The first article was fairly interesting, but it jumps to some conclusions that may not be true. Obviously, sitting on a board for Jagex is not a full-time job -- the places on a board of a company that one of the venture capital groups buys a share in are held by various VPs the venture group. Because the groups tend to have large portfolios and a small number of VPs, each one of them will sit on a bunch of different boards of directors, perhaps drawing a salary from them. But none of them have any interaction with the actual company, so the decisions they make are far removed from anything us players see in terms of content.
My personal belief is that Jagex was bought not so much for RuneScape, but for future development (and patents it holds). These investors are banking heavily on the success of Transformers, 8Realms and any other games Jagex produces. What this means is that the long-term strategic goals for RuneScape are not about growth, but about slowly increasing revenue per customer to the maximal point. This isn't quite the same as liquidation, but it looks to me like they are not interested in the long-term growth of RuneScape as a game or as a product. I'm no expert on venture capital firms, but the direction of RuneScape, as written by the board of directors, might be to increase overall revenue from RuneScape by 20% this year. They've responded to that by increasing subscription prices, creating gimmicks for membership, and most recently by creating another revenue stream within the game (Squeal of Fortune spins). I seriously doubt that the board sat down and demanded that the developers add a roulette wheel that you pay to spin, but it happened as a result of their demands for higher profit. This is alienating plenty of players, but from a revenue standpoint, it works well. (Note that this is only the plan for RuneScape: for other games, they'll be focused on long-term growth.)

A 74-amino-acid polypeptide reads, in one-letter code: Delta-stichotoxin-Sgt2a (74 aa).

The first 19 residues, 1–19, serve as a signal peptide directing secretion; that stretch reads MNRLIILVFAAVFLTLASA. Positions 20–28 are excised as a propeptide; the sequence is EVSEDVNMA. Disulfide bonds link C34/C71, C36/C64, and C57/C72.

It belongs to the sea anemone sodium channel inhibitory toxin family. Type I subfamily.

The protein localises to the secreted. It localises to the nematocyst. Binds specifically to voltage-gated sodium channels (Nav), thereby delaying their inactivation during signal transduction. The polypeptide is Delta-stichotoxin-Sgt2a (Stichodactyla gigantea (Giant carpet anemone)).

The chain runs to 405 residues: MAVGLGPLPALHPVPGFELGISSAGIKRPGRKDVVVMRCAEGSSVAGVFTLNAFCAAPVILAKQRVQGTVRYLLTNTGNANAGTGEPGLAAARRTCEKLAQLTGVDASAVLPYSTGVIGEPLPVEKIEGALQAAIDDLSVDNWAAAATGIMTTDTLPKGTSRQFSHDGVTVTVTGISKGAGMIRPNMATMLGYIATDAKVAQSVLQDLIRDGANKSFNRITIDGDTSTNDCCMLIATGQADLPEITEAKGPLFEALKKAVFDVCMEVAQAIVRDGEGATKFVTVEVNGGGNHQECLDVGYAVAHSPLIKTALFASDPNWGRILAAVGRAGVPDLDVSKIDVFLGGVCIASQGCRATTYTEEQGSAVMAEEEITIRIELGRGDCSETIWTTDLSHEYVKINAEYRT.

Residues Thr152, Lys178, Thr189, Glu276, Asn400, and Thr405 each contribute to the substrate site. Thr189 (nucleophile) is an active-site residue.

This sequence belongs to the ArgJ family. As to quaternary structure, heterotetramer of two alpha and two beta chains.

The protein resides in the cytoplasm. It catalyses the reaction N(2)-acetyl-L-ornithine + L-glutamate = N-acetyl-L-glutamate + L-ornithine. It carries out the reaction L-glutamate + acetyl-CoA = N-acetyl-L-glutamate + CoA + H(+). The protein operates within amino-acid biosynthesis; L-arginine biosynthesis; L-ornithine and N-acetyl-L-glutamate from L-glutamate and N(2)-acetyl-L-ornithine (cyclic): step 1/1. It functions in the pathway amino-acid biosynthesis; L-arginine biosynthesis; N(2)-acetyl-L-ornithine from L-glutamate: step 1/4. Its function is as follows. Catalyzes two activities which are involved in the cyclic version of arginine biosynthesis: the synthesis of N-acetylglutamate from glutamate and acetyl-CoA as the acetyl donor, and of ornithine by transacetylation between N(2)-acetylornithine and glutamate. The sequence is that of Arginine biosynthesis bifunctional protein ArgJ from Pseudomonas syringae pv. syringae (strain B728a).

I know you guys at Tip.It are tired of the annoying "RuneScape is dying" traffic graphs et al., but the game is not as popular as it used to be: subscriptions are declining according to the high-scores (ignoring trial members), and the game is no longer in a growth phase. Fewer new users are signing up, which means it's a perfect time to increase prices and marketing. That's what we're seeing here, and it seems to be working.
That being said, it's quite a leap to claim that Goldman Sachs is "betting for Jagex to fail", or that Goldman even has a stake in Jagex. Robert Rubin probably sits on twenty other boards: a quick BusinessWeek search turns up a long list. Goldman and Citigroup themselves seem to be unaffiliated with Insight Venture -- I can't find any records that they own a stake in the group, and the only connection seems to be that its own
board of directors includes some business titans from top finance companies like GS and Citigroup. The direct connection between Insight Venture and Jagex's updates -- tenuous at best -- looks downright silly when you try to claim that Wall Street behemoths and the federal government are involved in them.
If there's anyone to "blame" for this big mess, it's the Gower brothers. While Andrew, Paul and Ian aren't businessmen, they were surely aware of what would happen when they sold off their stake in Jagex to those various groups. When Jagex was self-owned, the main priority seemed to be the welfare of the game. But investors put money first and foremost, so it's no surprise that things are turning out this way. All of these petitions, people going to Insight's New York headquarters (a really stupid move, by the way), are useless. Even though the player base is firmly against
this most recent update (and I'm sure a lot of the developers are too), it doesn't matter. The people making the decisions want to make money.